CLEVELAND -- Asked if he tried to go deep in Sunday's eighth inning, while needing only a home run for his second career cycle, Mike Trout smiled wide and snickered, offering some rare levity in an otherwise solemn Angels clubhouse.
"When I do that, I get my foot down late and I get jammed," Trout said after a 9-2, sweep-clinching loss to the Indians. "That's what happened."
CLEVELAND -- Abraham Almonte launched a grand slam, Carlos Santana drove in three runs with a little help from the sun and Josh Tomlin spun seven-plus strong innings to lead the Indians to a 9-2 rout over the Angels on Sunday at Progressive Field.
The win was the eighth in the past 10 games for Cleveland (63-66), which still has a pulse in the American League Wild Card race. The Indians entered the day five back of the second Wild Card spot with five teams, including the Angels (65-65), ahead of them. Los Angeles, which was 6 1/2 games out of first in the AL West and 2 1/2 back of a Wild Card spot, has lost eight of 10 and 25 of 36.
CLEVELAND -- August is almost over, and the Angels are a .500 team. It has been 65 days since they had the same amount of wins as losses, but then they were unable to score in a first inning that began with a single and a triple, and they lost two fly balls in the sun and gave up their second grand slam in as many days in a Sunday afternoon game from Progressive Field.
And now, after their 25th loss in their past 36 games, the Angels are 65-65.
Hector Santiago starts against fellow lefty Felix Doubront in the opener of a three-game series between the Angels and A's from O.co Coliseum on Monday, with first pitch set for 7:07 p.m. PT.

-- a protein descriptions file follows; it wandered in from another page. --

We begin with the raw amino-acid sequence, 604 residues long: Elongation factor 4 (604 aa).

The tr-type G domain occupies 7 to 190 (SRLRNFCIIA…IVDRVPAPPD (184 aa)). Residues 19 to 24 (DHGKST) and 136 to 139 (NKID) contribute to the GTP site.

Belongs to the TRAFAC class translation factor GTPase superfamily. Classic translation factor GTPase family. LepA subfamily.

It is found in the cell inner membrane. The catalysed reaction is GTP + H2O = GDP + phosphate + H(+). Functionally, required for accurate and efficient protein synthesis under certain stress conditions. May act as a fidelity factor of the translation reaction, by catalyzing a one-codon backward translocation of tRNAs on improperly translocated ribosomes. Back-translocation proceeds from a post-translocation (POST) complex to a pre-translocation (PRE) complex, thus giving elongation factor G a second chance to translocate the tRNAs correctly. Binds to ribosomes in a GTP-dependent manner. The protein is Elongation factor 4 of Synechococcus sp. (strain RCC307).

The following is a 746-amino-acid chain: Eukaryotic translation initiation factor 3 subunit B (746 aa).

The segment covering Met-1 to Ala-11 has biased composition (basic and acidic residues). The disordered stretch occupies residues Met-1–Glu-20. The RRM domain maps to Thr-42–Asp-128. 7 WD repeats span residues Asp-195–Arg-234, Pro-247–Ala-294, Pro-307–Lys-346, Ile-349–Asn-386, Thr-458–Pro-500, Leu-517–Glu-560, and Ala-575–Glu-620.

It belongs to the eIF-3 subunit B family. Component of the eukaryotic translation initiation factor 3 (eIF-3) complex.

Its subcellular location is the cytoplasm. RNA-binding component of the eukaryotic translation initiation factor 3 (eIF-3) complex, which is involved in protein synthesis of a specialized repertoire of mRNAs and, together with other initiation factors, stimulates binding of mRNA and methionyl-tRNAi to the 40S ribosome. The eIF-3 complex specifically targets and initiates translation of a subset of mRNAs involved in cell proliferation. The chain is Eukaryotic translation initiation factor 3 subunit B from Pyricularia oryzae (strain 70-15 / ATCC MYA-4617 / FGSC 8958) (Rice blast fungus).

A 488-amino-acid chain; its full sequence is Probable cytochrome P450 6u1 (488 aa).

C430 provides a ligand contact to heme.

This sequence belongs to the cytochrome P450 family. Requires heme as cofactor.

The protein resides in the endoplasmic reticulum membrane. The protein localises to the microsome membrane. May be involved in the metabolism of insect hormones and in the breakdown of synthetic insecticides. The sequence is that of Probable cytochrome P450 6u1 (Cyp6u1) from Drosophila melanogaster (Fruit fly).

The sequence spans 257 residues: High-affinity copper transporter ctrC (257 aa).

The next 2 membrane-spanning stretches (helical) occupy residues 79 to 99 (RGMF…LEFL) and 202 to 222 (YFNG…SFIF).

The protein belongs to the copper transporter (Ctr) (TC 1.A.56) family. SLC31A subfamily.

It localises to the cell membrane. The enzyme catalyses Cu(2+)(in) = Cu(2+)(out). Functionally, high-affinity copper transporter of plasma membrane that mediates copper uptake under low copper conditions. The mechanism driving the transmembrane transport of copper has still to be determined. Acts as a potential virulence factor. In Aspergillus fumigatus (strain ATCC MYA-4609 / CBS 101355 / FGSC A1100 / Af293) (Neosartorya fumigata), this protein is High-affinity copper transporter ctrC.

Santiago (7-8, 3.13 ERA) gave up five runs on seven hits and three walks in 4 1/3 innings against the Tigers on Wednesday, a night that saw Justin Verlander come three outs away from a no-hitter, and he hasn't really been the same in the second half. Since making the All-Star team, the Angels' southpaw has a 5.23 ERA over an eight-start stretch.
CLEVELAND -- David Freese, out with a fractured right index finger since July 23, was expected to start his third straight game at third base for Triple-A Salt Lake on Sunday, then be activated for Monday's series opener against the A's if all goes well.
CLEVELAND -- One night after coming from behind with three runs against seventh-inning reliever Trevor Gott, the Indians went off against Angels setup man Joe Smith in the eighth, getting a go-ahead double by Carlos Santana and a game-breaking grand slam by Yan Gomes to capture an 8-3 win from Progressive Field on Saturday.
Gomes knew the ball was leaving the ballpark right off the bat.